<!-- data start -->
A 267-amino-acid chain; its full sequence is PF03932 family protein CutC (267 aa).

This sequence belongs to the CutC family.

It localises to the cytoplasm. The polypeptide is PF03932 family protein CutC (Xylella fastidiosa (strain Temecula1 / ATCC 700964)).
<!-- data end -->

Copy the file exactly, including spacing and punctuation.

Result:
A 267-amino-acid chain; its full sequence is PF03932 family protein CutC (267 aa).

This sequence belongs to the CutC family.

It localises to the cytoplasm. The polypeptide is PF03932 family protein CutC (Xylella fastidiosa (strain Temecula1 / ATCC 700964)).